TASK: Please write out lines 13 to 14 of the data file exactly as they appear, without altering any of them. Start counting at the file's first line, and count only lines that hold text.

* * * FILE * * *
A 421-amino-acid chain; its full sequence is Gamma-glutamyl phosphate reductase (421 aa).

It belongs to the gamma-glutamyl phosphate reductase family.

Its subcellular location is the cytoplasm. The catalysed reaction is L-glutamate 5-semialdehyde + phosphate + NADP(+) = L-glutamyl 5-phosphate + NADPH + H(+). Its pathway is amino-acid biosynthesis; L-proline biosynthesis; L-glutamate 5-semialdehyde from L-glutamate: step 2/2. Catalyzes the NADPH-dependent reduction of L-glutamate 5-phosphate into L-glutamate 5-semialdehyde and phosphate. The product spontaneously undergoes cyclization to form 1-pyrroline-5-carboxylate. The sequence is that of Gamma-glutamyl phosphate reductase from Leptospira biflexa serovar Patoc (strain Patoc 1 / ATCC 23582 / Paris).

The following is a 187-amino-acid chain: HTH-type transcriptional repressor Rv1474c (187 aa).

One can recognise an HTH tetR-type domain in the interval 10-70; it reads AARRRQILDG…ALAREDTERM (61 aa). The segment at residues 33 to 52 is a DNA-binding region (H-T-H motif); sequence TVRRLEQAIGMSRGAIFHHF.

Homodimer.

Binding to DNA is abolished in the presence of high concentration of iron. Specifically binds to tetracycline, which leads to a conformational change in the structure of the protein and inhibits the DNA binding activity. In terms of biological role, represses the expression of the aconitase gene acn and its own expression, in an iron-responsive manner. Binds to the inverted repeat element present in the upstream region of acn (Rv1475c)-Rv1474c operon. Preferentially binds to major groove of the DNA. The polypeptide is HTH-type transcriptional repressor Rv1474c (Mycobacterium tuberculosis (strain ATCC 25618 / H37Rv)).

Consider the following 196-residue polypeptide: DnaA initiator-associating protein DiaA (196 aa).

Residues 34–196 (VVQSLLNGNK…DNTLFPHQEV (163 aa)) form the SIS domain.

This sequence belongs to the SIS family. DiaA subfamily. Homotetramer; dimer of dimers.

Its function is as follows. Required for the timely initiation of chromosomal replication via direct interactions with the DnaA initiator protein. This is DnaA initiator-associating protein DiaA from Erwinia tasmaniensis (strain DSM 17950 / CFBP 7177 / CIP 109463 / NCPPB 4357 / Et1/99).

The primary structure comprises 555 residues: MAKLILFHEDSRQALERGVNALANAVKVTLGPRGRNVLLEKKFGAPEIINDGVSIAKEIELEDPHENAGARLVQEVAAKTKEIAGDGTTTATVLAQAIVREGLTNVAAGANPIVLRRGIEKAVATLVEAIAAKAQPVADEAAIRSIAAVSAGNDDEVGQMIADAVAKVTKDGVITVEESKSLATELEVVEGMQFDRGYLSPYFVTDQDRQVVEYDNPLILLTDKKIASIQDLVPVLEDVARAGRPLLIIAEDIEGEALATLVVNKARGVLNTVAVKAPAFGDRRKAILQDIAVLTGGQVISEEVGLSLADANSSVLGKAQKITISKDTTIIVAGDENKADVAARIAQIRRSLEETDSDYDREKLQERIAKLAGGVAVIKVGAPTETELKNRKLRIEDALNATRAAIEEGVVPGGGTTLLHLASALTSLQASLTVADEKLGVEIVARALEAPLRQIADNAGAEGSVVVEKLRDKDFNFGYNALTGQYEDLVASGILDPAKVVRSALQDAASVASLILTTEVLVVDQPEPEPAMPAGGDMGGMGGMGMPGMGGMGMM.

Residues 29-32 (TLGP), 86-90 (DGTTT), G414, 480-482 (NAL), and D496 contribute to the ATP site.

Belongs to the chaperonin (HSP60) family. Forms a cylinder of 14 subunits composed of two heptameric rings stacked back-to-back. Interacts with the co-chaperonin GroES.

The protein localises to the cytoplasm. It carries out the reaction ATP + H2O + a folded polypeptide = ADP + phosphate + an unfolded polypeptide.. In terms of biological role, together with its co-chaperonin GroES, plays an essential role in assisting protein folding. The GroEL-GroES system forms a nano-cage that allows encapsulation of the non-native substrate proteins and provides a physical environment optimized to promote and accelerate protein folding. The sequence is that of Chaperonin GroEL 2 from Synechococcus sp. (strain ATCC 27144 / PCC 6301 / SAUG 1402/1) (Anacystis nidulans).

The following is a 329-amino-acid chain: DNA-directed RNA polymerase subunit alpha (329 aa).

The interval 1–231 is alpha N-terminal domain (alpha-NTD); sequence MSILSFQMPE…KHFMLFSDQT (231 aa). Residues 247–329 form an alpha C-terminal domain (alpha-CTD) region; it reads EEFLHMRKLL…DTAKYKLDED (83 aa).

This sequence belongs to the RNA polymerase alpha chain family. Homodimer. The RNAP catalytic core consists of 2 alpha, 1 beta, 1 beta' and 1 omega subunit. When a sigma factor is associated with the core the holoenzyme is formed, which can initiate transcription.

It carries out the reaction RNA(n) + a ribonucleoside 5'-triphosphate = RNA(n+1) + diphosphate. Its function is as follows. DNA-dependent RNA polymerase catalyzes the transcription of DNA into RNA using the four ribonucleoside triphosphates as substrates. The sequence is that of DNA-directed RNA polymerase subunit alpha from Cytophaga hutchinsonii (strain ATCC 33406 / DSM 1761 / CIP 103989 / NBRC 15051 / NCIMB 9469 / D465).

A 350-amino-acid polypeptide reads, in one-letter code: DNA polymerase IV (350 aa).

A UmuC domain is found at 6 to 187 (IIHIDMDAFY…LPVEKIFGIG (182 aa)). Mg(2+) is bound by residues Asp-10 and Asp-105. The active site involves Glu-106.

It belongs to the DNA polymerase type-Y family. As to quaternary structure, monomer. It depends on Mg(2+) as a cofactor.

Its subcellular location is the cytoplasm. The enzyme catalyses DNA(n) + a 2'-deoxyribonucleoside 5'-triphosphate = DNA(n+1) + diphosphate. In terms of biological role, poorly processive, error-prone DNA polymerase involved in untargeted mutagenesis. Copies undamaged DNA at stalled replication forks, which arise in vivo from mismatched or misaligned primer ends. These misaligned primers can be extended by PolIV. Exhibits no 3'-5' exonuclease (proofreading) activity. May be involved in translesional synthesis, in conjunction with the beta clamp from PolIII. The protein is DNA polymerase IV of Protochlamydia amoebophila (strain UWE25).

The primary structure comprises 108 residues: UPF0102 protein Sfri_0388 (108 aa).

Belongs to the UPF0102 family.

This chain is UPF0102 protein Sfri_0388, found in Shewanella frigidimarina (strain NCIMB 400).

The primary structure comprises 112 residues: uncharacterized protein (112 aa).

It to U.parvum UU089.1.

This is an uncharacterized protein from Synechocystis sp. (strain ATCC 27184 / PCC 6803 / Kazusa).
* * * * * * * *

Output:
Residues 29-32 (TLGP), 86-90 (DGTTT), G414, 480-482 (NAL), and D496 contribute to the ATP site.

Belongs to the chaperonin (HSP60) family. Forms a cylinder of 14 subunits composed of two heptameric rings stacked back-to-back. Interacts with the co-chaperonin GroES.